Many shooters spend time on the range honing their emergency reloads into smooth, efficient actions. But, how many shooters spend time on the range practicing magazine management as an underlying structure and strategy for success with their reloads? There are actions that you can take before the emergency reload that can increase your efficiency, or better yet, preclude the need for an emergency reload all together.
Magazine management is simply the act of rotating your magazines in your chest rig, belt rig, or plate carrier so that you maximize the chance of having a magazine in the optimal position for reloading when you need one. It is a dynamic decision making process that is happening at each reload and with just a little forethought and practice, it can be second nature.
Fast, Faster, Fastest
Each shooter’s strategy for magazine management will vary based on the way that they carry magazines, the shooter’s strong hand, and other factors. The first step toward developing your strategy is identifying where your fastest reload comes from.
As a general rule, your fastest reload will come from the pouch that is closest to your support hand (non-dominant hand) simply because this will be the easiest to reach. Open top pouches will be faster than those with flaps or retention of some kind. Additionally, it is generally faster to reload from belt level than from chest rig level. This combination of factors is why many shooters will place an open top magazine pouch on the support side of their belt to serve as a dedicated emergency reload location.
Once you have identified the fastest reload location, you should order the rest in terms of speed and ease of use. Generally, the closer your magazine pouch is to your weapon side (dominant hand), the slower and more difficult it will be to reach.
Lets look at the simplified example of a 3 cell chest rig. The fastest reload will be the one closest to the support hand which is the pouch marked with a 1. The slowest reload is closest to the weapon hand which is the pouch marked with a 3.
Now that you have ranked your pouches in order based on speed and ease of reach, you have already done much of the work. You can use this information to develop your magazine management strategy. Remember, the goal is to always have a magazine available in the fastest reload location. This is accomplished by choosing which pouch you reload from based on the situation and rotating magazines when possible.
Choose the Pouch Based on the Situation
Speed is not the emphasis with administrative and “tactical” reloads so they should come from your slowest pouches. Using our example chest rig from above, this means that an administrative or tactical reload will come with pouch 3. By choosing to complete your reloads that do not require speed from your slowest pouches, you help ensure that there will be a magazine available in your fastest reload location during an emergency reload.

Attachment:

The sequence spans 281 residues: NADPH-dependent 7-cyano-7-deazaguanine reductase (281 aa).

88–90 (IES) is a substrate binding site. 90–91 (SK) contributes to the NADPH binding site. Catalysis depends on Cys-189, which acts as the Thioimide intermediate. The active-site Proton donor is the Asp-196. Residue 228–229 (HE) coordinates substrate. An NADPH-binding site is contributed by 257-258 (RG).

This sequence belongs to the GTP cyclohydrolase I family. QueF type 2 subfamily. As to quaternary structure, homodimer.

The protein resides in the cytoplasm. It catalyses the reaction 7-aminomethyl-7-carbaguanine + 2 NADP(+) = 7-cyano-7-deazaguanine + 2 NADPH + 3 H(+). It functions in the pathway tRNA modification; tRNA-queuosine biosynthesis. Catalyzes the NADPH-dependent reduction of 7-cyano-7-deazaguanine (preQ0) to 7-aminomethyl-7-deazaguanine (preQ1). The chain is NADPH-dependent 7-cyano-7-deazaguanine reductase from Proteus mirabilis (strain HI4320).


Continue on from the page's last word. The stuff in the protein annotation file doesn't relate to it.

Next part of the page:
Let’s carry our example further. You have just completed a administrative reload from pouch 3 and completed a course of fire. Before you start the next course of fire, it might be wise to complete another tactical reload from pouch 2 so that you can start the next course of fire with a topped off rifle. By keeping your rifle topped off from the slowest location, you accomplish two things. Most importantly, you reduce the chance that you will need an emergency reload at all and secondly you keep that all important fastest pouch ready to go with a fresh reload.
Rotate, Rotate, Rotate
What if you run through a course of fire that requires an emergency reload and find yourself with a moment before the next course of fire begins? This is an excellent time to rotate magazines. Top off your weapon, then take the magazines from your slowest pouches and move them over to your fastest pouches. Remember, the goal is to always have magazines ready in your fastest pouches.
Back to our example chest rig. If you emergency reload from pouch 1 and you find yourself in a lull in the action, rotate the magazine from the slowest available pouch (2 or 3) into pouch 1. Now you are ready for another emergency reload.
If you have magazines in multiple locations like on a belt and chest rig, it can help to think of your gear in a layered approach. I choose to use a belt rig as my base line since I carry a firearm daily. It makes sense for me to reinforce going to the belt for my reload in training since the same motions will work for reloading my handgun or my carbine. If I am taking a carbine course, I will always have my belt rig on but I usually only have a chest rig on if the round count and pace of the course requires additional magazines.
My belt is typically going to be my fastest reload location. I think of my belt as my main support gear while my chest rig is secondary. The belt feeds my rifle and the chest rig feeds my belt. I am constantly rotating magazines from my chest rig to my belt to ensure that there is always a reload available in my fastest location.
Magazine management isn’t rocket surgery. Identify your fastest reload locations, choose your reload location based on the situation, top off, and rotate. Identify your strategy at home, practice it on the range, and soon it will be second nature.
Awesome article! I just posted a video last week that went over the orientation of pistol mags. I like how you make the point and encourage the reader to experiment to reach their greatest speed.